Emulsions Are Created In Two Ways
Mechanical emulsion: In mechanical emulsions a common method of creating the emulsion is by violent mixing or shearing of the oil droplet in the wastestream with a high shear transfer pump, vigorous mixer or other device that might disperse the oil droplets into minute droplets. Given enough time, the mechanical emulsion may break without any treatment. But with most processes and manufacturing time frames this time may be too long for practical use.
Are created when a surface-active chemical or chemicals are used, such as alkaline cleaners containing surfactants, soaps and detergents having ionic or non-ionic characteristics. These chemicals interfere with the natural coalescing of oil droplets and generally creates a permanently stabilized emulsion with little chance of breaking by itself.
Emulsion cracking can be facilitated by the use of a coagulant/flocculent or pH changing chemical (acid/caustic). The chemical used depends on the particular emulsion. These chemicals change droplet electrical charges by the effect of their own charge, usually a cationic (positive) charge. This charge manipulation allows the oil droplets to become free and lets them coalesce (gather together) into larger droplets. The oils don’t always break out of emulsion into a free distinct layer. Sometimes they may be combined with solids or create a light mass that is in suspension, sinks or (usually) floats. The form and appearance of chemical emulsion cracking results can vary quite a bit from emulsion to emulsion. This variation helps to determine the type of equipment and processes required to treat the water.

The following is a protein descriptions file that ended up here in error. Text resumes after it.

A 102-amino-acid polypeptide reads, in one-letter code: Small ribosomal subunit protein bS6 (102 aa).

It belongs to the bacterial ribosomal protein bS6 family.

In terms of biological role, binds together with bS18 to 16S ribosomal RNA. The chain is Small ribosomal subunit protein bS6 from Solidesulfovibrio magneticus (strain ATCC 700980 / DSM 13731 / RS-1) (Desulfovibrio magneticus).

The destruction of the emulsifying properties of the surface-active agent or neutralization of the charged droplet can be effected with the use of polymer products. A polymer or combination of polymers destabilize the electrical bond between oil and water allowing oils to free themselves, creating droplets and a distinct layer or flocculated mass. Flocculation refers to the successful collisions that occur when the destabilized particles (oil) are agglomerated via a bridging effect due to the flocculating polymer. The polymer acts like a broom, effectively stretching out in the water and bringing many small microfloc particles together into a larger visible mass. Depending on the nature of the flocculated mass in may sink, float or stay in suspension. Numerous bench tests should be performed to determine the proper chemical types, concentrations and combinations in order to achieve optimum treatment.
*Large sizes available.
– Frac water
– Produced water
– Biodiesel plants
– Algae removal
– Petrochemical plants
– Groundwater remediation
– Ice cream production
– Cheese production
– Drinking water pretreatment
– Sewage treatment plants
– Slaughter houses
– Rendering plants
– Vegetable processing plants
– Poultry processing
– Pet food production
– Seafood production
– Pulp & paper mills
– Aircraft maintenance
– Ballast water
– Bilge water
– Latex removal
– Prepared foods
– Tank & truck wash
10 mg/L or less of oil droplets 30 micron and larger of emulsified, free and dispersed oils